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California QSBS Resolution Afoot?

April 05, 2013

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Since August 2012, California taxpayers have faced significant uncertainty regarding the treatment of their qualified small business stock (QSBS). At that time, a California appellate court ruled that elements of the 80% California-based property and payroll requirements of Revenue and Tax (R&T) Code Sections 18152.5 and 18038.5 were unconstitutional. On the face of it, it appeared that the court had broadened the QSBS tax benefit by eliminating one of the California-based conditions.

Then, in December 2012, the Franchise Tax Board, perhaps concerned about the revenue loss implications of the court's ruling, took the unusual and rather Draconian step of declaring that QSBS statutes were entirely unenforceable, since this was the only appropriate remedy for the elimination of the unconstitutional provisions. The effect would be to disallow QSBS gain exclusion and deferral  prospectively, and retroactively through a disallowance for the QSBS benefits in all open tax years. This meant that California taxpayers potentially faced tax bills going back to 2008 even if they entirely complied with the California statutes at the time they disposed of their QSBS.

Fortunately, a legislative fix to the R&T Code has now been proposed. On April 3, 2013, Senator Ted Lieu (D-Torrance) introduced amendments to S.B. 209 which provide retroactive relief for QSBS holders and some prospective assistance for future QSBS sales. Under the bill, California taxpayers who disposed of QSBS between 2008 and 2012 would still be able to exclude or defer their gain, provided the qualified small business met the 80% California-based payroll requirement at the time the QSBS was acquired.  Those taxpayer would not need to demonstrate that throughout substantially all time they held the QSBS, the 80% California-based criteria were met.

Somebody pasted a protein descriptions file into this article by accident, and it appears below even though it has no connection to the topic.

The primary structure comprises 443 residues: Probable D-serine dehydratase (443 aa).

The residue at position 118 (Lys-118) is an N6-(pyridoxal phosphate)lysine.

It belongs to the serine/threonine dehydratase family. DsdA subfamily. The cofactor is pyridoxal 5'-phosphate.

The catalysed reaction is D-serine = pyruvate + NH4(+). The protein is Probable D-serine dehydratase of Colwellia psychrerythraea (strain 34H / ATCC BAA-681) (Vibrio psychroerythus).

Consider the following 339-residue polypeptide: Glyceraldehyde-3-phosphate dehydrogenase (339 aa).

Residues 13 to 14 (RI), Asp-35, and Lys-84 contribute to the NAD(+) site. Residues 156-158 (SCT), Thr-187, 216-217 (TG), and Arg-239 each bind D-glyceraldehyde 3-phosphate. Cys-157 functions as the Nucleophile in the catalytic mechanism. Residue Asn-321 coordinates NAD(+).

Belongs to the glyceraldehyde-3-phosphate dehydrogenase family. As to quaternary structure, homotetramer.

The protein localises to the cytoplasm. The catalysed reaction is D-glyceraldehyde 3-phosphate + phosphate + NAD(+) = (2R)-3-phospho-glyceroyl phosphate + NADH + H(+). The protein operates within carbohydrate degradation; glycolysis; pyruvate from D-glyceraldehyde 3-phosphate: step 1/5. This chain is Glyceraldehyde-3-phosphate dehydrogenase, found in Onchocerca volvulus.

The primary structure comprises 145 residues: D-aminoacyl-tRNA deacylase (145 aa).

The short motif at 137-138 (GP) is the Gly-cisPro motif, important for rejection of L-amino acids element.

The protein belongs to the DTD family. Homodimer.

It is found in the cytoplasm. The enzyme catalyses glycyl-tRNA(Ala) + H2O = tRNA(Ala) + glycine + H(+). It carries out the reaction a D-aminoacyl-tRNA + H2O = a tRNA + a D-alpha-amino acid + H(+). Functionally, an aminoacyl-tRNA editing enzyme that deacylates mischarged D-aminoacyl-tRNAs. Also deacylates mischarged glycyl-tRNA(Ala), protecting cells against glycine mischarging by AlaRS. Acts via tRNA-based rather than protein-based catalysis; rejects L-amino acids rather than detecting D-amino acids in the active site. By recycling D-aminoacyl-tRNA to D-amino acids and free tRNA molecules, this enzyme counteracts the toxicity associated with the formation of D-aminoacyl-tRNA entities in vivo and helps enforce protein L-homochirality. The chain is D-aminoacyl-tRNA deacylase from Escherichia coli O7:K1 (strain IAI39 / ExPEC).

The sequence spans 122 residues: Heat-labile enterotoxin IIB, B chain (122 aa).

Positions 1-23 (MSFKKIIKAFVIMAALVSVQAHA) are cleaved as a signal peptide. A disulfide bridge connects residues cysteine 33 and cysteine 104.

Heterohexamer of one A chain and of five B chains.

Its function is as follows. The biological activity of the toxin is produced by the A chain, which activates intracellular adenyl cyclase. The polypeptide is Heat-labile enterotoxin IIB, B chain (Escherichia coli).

S.B. 209 also would suspend the QSBS rules for sales of QSBS stock between January 1, 2013 and December 31, 2015. Starting in 2016, the special exclusion and deferral rules will be reinstated. S.B. 209 represents a significant compromise for taxpayers since it repeals the QSBS benefits for the next three years.  However, the bill does help all those taxpayer who currently face significant tax bills from the FTB arising from QSBS sales prior to 2013.

For taxpayers with questions about any issues related to the QSBS rules or other federal or state tax provisions, please contact the Hanson Bridgett Tax Practice Group.

For more information, please contact:

Christopher Karachale

415-995-5863 Direct Phone
415-995-3407 Fax

Email Attorney


Fred Weil

415-995-5087 Direct Phone
415-541-9366 Fax

Email Attorney


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